President Joe Biden cast his successful election as a signal of a return to some semblance of normalcy after the chaos that defined the reign of Donald Trump, as if “normal” could describe a world obsessed with profit and facing a pandemic and climate crisis.
2021 was a year filled with uncertainty and harsh right-wing backlash against any small amount of progress made in 2020 by social movements. It began with the January 6 mob attack on the Capitol by Trump supporters attempting to overthrow Biden’s election, a clear sign that “normal” was not just around the corner. The attack should have been an embarrassing setback for Trump’s movement, but many Republicans tried to sweep the deadly riot under the rug and join Trump in a relentless campaign of misinformation. Conservatives under fire demanded that they change the subject. Anti-racists everywhere were attacked, leading to alarming attempts to suppress voter turnout, silence educators, and insert fascist politics in education.
Still, 2021 saw organized resistance towards climate destruction and politics of white grief, despair, mass death. After a year of shifting narratives, here’s just a few of our favorite stories from 2021 that help us understand where we are at today.
COVID and Variants
Experts predicted that Omicron and Delta variants were created by COVID-19 in areas with high populations where governments had difficulty vaccinating enough people. Delta and its contagious mutations are believed to originate in India, and Omicron in South Africa — two countries that have been pleading with wealthy nations at the World Trade Organization (WTO) to waive intellectual property protections for vaccines so cheaper generics could be produced at a mass scale for lower-income countries.
Biden, who was under increasing pressure and knew full well that variants could destroy progress toward ending the pandemic in the US, eventually supported the idea. However, critics claim the United States has not pushed enough at the WTO. International trade protections on vaccine formulas, patents and knowhow continue to exist, making pharmaceutical executives billionaires who have enough wealth to vacciinate lower-income countries.
Today, vaccine makers — many of them originally funded by the U.S. and other wealthy governments to develop vaccines — still refuse to share their “recipes” with biotech firms in India and Africa, despite the efforts of dozens of nations, as well as public health and human rights groups across the world. Instead of a patent exemption, the world got vaccine-piercing variants of COVID.
Biden’s administration is on the defensive again, promising to give out at least 500 million tests for free after mocking the idea. Trump and his sycophants spread lies about COVID, which continue to kill people. The U.S. reached an unfathomable milestone of 800,000. (Trump recently voiced support for vaccines because he wants credit for the research and billions of tax dollars his administration shared with private companies to assist in development, but Trump’s embrace of “vaccine nationalism” helped set the stage for the global “vaccine apartheid” we see today.)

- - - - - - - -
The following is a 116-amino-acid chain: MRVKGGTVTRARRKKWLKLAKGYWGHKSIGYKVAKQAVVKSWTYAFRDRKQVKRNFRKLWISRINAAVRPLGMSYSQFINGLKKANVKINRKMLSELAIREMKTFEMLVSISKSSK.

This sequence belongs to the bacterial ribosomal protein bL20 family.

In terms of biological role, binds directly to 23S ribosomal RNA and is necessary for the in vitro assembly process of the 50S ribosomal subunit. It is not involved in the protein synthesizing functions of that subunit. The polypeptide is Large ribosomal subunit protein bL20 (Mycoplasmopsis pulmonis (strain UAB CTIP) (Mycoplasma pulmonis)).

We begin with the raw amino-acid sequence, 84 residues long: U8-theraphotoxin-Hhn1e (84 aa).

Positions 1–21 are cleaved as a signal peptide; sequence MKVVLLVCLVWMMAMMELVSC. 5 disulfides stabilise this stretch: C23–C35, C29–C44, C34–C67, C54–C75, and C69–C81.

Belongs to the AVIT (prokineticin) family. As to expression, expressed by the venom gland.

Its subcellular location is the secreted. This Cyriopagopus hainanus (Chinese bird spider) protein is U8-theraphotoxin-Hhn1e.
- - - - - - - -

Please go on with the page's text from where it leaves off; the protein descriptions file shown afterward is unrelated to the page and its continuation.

Since its inception, the pandemic wreaked havoc on low-income, frontline workers and people of color. It also impacted millions of people who are currently in prisons, immigration prisons, or jails. Truthout’s award-winning coverage of the pandemic will continue in 2022 — because COVID is here to stay. As Truthout’s Kelly Hayes points out, surviving “Apocalypse Normal” does not require us to pass judgement on others or wrap ourselves in cynicism. Social justice requires a “just recovery,” not a return to “normalcy” that left so many behind to begin with. We can do much more by listening and coordinating together to shape the COVID agenda 2022.
Climate Destruction and Indigenous Resistance
As destructive droughts, wildfires and heat waves struck large swaths of the U.S. this summer, the Intergovernmental Panel on Climate Change’s latest report provided another dire warning: Unless we radically transform our economies and way of life, climate change will do it for us. Disruption is taking place in every corner the globe, and most Americans agree that climate change and global warming are part of daily life. As Truthout’s William Rivers Pitt wrote the following:
Is the United States capable to make such a drastic transformation? We can’t get people to wear masks in order to save their own lives and the lives of their loved ones, there are millions of dollars to be made lying to a large segment of the population about issues like climate disruption, and our governing bodies cannot summon the necessary majority to fix a pothole.